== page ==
After the download of SP2, your AntiVir software checks whether the ASK-Toolbar is already installed on your computer. If the Toolbar is already present, AntiVir will not bother you with a slide-up alert asking you to install it.

        The apnstub.exe utility will do this check 3 times (the next 3 times that you reboot your computer). An additional check is done whenever the AntiVir setup dialog is displayed, in order to once again confirm the presence or absence of the Toolbar. If the ASK-Toolbar is already present, AntiVir will not offer you the setup option for installing the Avira-Toolbar.

        The technical purpose for apnstub.exe and the connection to is as follows:

        1. To check the requirements for Avira-Toolbar with operating system and browser configuration
        2. To check whether there is already an Ask-Toolbar installed
        3. To ensure that customers are receiving the latest Avira-Toolbar if no Ask-Toolbar is installed

        Please note that no further information is collected or passed on by the Toolbar, by apnstub.exe, or by

        Created : Tuesday, July 5, 2011, Last updated: Friday, June 8, 2012

        ——— END ———–

  5. b003 said on January 21, 2015 at 2:39 am

    I read that article, Conduit my old enemy… we meet again.

    I haven’t gotten anything from in forever and don’t plan to either.

  6. Ray said on January 20, 2015 at 1:08 am

    Martin, could you add 360 Total Security / 360 Internet Security to your list. No 3rd-party offers according to my testing.

    1. Sukhen said on January 20, 2015 at 3:57 pm

      I heard of it, never tested. Is it good and light?

      1. neal said on January 21, 2015 at 3:29 am

        I believe it is run by Qihoo, the antivirus suite may or may not be good, but well versed Chinese users will tell you that Qihoo is pretty shady and I would never trust them.

  7. Hans van Aken said on January 19, 2015 at 11:05 pm

    Unchecky is being installed as a service and keeps you aware of installing unwanted programs.
    Unchecky – Keeps your checkboxes clear:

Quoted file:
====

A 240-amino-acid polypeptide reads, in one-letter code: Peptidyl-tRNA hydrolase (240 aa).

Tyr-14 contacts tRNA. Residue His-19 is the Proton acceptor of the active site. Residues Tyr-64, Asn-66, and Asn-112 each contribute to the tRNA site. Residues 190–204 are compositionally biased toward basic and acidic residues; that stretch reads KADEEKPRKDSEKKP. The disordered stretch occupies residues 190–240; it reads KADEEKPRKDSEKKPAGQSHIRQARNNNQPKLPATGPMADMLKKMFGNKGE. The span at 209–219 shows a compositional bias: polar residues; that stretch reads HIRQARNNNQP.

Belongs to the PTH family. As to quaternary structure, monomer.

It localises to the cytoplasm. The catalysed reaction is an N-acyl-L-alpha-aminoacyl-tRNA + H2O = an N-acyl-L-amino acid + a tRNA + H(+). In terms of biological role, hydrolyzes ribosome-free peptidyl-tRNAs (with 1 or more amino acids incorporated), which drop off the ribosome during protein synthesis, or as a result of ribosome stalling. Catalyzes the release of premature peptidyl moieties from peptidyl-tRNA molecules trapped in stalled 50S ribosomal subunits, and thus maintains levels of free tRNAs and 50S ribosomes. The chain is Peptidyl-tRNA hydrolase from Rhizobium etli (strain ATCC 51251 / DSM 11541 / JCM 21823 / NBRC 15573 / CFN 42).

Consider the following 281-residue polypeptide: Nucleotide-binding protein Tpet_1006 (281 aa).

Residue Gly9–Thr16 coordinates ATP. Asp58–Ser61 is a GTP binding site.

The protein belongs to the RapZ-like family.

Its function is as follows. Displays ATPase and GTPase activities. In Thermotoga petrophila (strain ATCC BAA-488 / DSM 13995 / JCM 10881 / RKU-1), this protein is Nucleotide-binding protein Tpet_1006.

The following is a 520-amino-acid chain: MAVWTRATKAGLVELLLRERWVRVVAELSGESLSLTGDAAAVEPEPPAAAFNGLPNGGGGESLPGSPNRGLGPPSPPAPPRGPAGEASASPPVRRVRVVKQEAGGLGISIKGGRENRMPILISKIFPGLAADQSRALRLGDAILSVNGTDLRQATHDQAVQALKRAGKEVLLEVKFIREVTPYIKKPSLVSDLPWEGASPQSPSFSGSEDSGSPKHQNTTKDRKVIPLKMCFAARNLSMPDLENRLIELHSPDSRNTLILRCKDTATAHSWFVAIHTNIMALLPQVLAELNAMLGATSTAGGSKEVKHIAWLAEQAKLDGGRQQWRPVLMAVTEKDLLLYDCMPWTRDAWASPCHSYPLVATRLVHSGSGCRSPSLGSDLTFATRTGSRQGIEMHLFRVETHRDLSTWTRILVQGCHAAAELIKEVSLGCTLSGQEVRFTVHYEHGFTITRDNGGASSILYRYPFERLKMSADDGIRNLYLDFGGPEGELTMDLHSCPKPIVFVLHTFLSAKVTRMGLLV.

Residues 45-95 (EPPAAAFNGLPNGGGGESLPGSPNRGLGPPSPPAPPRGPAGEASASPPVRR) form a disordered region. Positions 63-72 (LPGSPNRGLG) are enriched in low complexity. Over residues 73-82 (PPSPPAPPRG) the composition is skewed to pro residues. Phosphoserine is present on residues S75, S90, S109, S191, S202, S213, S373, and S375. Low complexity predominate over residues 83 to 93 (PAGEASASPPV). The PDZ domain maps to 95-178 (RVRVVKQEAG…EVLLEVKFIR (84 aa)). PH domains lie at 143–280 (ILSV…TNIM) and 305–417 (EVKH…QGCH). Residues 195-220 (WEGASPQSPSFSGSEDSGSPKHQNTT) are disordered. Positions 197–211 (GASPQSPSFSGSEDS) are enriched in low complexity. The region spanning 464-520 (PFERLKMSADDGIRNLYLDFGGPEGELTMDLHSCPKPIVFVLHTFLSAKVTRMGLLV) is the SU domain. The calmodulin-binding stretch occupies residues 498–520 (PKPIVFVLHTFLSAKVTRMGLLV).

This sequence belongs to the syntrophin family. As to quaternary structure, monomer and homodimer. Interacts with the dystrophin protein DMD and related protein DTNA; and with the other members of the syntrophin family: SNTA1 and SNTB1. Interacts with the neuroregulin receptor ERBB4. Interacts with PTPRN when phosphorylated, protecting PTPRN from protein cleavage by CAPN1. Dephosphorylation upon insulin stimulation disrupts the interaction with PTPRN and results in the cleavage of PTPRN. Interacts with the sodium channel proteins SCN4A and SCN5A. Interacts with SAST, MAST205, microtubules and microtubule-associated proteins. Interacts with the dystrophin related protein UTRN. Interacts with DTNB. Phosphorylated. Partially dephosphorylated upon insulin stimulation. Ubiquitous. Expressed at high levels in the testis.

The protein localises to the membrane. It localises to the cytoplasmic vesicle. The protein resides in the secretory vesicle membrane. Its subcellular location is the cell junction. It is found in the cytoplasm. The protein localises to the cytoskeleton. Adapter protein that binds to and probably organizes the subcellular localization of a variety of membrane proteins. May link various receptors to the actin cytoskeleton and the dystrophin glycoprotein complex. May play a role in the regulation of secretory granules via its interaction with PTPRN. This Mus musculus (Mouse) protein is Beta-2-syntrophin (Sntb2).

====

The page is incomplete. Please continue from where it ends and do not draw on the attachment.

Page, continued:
Several languages.

  8. Oxa said on January 19, 2015 at 9:11 pm

    Bundling is here to stay, unfortunately. I have so far, with one exception, been able to opt out of installing unwanted software. I can’t remember the exception, but it installed unwanted software even when I opted out. Equally disturbing is what happens when you update the software from within the program. A couple of years ago when updating Avast from within the program, it installed some crapware without providing the option to opt out. Even worse, it was so hard to uninstall the crapware that I had to do a Windows system restore. Ever since, I’ve had to go to the Avast website to download the installation program when updating. Foolish actions like that definitely affect the credibility and reputation of the company.

  9. tinwheeler said on January 19, 2015 at 8:10 pm

    Another little trick that one should be aware of is to always click on the ‘Custom’ or ‘Advanced’ button on an installer first as many of the unwanted programs are hidden there. And make sure you check every inch of each install box very carefully.

  10. Dave said on January 19, 2015 at 8:05 pm

    What if Microsoft made a tool that – as well as deleting viruses and malware – also deleted files they just didn’t want you to have? That software is MSE.

    I had the Xbox Scene files that let you install Linux on the original Xbox using the open-source, free and legal Cromwell BIOS. MSE identified the files as “hack tools” and deleted them off my main drive and back-up drive. For the uninformed, the Cromwell BIOS did not enable piracy.

    1. NeverWinter Systems said on February 1, 2016 at 12:35 am

      Yep, its done that a couple of times to me too, but luckily (unlike most alternates) it hangs on to a ‘ghost’ of whatever it doesn’t like until it clears its cache at your next restart, so you can get it back if you’re quick. It’s also why I’ve told MSE not to look in removable drives, so whenever I plug in my Apps Installers backup drive it doesn’t go through and delete all my data.
      Don’t get me wrong; MSE Is pretty decent, but it just hasn’t got the same kind of grunt of an Avira, or a Malwarebytes, or a Comodo. By all means install MSE, but certainly don’t rely on it as your lone wolf!

    2. Doc said on January 20, 2015 at 12:46 am

      This is true of a lot of antivirus software. I use AVG Free, and it detects any NirSoft tools that find passwords as “malware” and tries (usually successfully) to delete them.